Testimony of Dr. Thomas S. Neubig
Ernst & Young LLP
House Judiciary Subcommittee on Commercial and Administrative LawHearing
on Consumer Issues on H.R. 3150, "Bankruptcy Reform Act of 1998,"
H.R. 2500, "Responsible Borrower Protection Act," and
H.R. 3146, "Consumer Lenders and Borrowers Bankruptcy Act of 1998"
March 12, 1998
Mr. Chairman and Members of the Subcommittee:
I am the National Director of Ernst & Young LLP's Policy Economics and Quantitative Analysis group. I was previously the Director of the Treasury Department's Office of Tax Analysis.
I appreciate the opportunity to present the findings of the new Ernst & Young LLP study on Chapter 7 filers' ability to repay. The findings are based on a new nationally representative study of 1997 bankruptcy petitions. I have included the report as my written testimony and Dr. Scheuren will describe Ernst & Young's role in developing this national sample.
The personal bankruptcy reform legislation you are considering is similar to prior reforms of the tax law, which often are influenced by personal anecdotes, but where detailed distributional data and simulation analysis is critical for making sound policy.
The lack of a nationally representative study has been characterized as a limitation to prior policy analyses of personal bankruptcy. That limitation has now been removed. Thus, we are able to evaluate what effect the needs-based provision of H.R. 3150 would have had on Chapter 7 filers in 1997. We did not quantify the effects of other provisions of H.R. 3150 which are also designed to reduce bankruptcy losses.
I will highlight the study's findings.
Percentage of Chapter 7 Filers Impacted
· As shown on the chart, we found that 53 percent of Chapter 7 filers had gross income below 75 percent of the national median income.
· Another 32 percent of Chapter 7 filers did not meet the net income and repayment tests.
· Thus, 85 percent of Chapter 7 filers would not be effected at all by H.R. 3150's needs-based provision and therefore would continue to be eligible for debt relief under Chapter 7.
· Based on the nationally representative study, we can confidently predict that if the needs-based provision had been in effect in 1997, 15 percent of Chapter 7 filers, or almost 150,000 filers, would have been required to file a Chapter 13 repayment plan.
Potential Recoveries and Repayment Ability
· These approximately 150,000 filers with enough income and ability to repay could potentially repay over $4 billion of their unsecured non-priority debt under a five-year repayment plan based on their current income. Actual repayments would depend on their circumstances during the next five years.
· Based on their current income, these impacted filers could repay an average 64 percent of their unsecured non-priority debts. This is after paying all secured debt payments (such as a mortgage and auto loans), after paying priority debts (such as alimony, child support, and back taxes), and after a living expense allowance currently used by the Federal government.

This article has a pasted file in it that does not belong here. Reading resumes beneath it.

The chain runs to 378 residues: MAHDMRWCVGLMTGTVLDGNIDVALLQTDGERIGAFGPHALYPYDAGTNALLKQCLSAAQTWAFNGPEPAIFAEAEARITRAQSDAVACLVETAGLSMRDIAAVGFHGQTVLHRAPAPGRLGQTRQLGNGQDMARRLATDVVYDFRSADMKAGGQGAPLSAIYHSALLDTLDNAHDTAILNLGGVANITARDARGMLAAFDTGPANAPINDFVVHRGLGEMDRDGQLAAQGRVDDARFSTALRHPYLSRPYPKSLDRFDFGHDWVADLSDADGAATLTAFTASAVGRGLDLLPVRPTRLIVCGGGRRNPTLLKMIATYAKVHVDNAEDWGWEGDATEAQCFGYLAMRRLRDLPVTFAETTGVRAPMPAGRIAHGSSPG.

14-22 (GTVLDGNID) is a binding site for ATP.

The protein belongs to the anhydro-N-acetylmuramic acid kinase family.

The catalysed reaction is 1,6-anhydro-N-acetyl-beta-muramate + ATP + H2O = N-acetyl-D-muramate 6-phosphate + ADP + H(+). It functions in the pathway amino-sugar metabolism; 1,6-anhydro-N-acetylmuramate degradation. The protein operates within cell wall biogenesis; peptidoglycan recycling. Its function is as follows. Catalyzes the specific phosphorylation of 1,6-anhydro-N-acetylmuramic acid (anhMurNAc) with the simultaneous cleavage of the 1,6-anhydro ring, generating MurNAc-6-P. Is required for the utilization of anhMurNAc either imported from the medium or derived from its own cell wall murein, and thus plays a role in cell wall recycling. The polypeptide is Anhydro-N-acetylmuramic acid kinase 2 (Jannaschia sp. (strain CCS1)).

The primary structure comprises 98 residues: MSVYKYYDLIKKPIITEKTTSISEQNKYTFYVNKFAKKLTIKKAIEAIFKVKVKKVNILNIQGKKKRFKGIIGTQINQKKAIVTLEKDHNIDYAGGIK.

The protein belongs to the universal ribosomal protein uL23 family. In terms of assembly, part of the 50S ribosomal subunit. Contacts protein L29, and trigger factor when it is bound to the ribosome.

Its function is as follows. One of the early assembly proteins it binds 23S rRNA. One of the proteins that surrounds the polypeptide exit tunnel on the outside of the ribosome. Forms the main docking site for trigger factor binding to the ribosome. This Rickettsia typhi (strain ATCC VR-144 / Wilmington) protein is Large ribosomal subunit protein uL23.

· The median amount of unsecured non-priority debt that these impacted filers could repay over five years would be as much as $21,700, or $360 per month, which on average is less than 10 percent of their current gross monthly income.
Effect on Different Income Groups
· H.R. 3150's needs-based provision would impact principally higher income filers. The median gross income of impacted filers was $45,000. This is 26 percent higher than the 1996 US national median income for all households of $35,500.
This new national study finds similar results to an earlier Ernst & Young study of repayment ability of Chapter 7 filers in four cities during 1992 and 1993, and also the Georgetown Credit Research Center's study of filers in 13 cities during 1996.
The General Accounting Office, from their auditor perspective, has noted some "unvalidated assumptions" included in these calculations. Dr. Scheuren will comment on this issue in more detail, but let me stress that the 15 percent of Chapter 7 filers who would have been impacted in 1997 is based on information available to the bankruptcy court and then simply applying the needs-based calculation formula.
The potential amount of debt repayments would depend on the filers' financial circumstances during the five years after bankruptcy. Making assumptions in policy simulations is unavoidable and must be based on available information. Using debtors' current income provides policymakers with an estimate of potential debt repayments of over $4 billion annually, which can then be subject to sensitivity analysis.
In 18 years of doing policy analysis, including 10 years at the Treasury, I've found that it is more helpful to have estimates based on how the proposed law would have applied in the past or estimates of the future based on reasonable assumptions, rather than waiting to validate every assumption or shy away from making projections that are common in most policy decisions. This new national study provides a sound basis for action on bankruptcy reform.
That concludes my testimony. I would be happy to answer any questions about the Ernst & Young bankruptcy repayment study.
Impact of H.R. 3150 Needs-Based Provision on Chapter 7 Filers
This Chart is not available in electronic format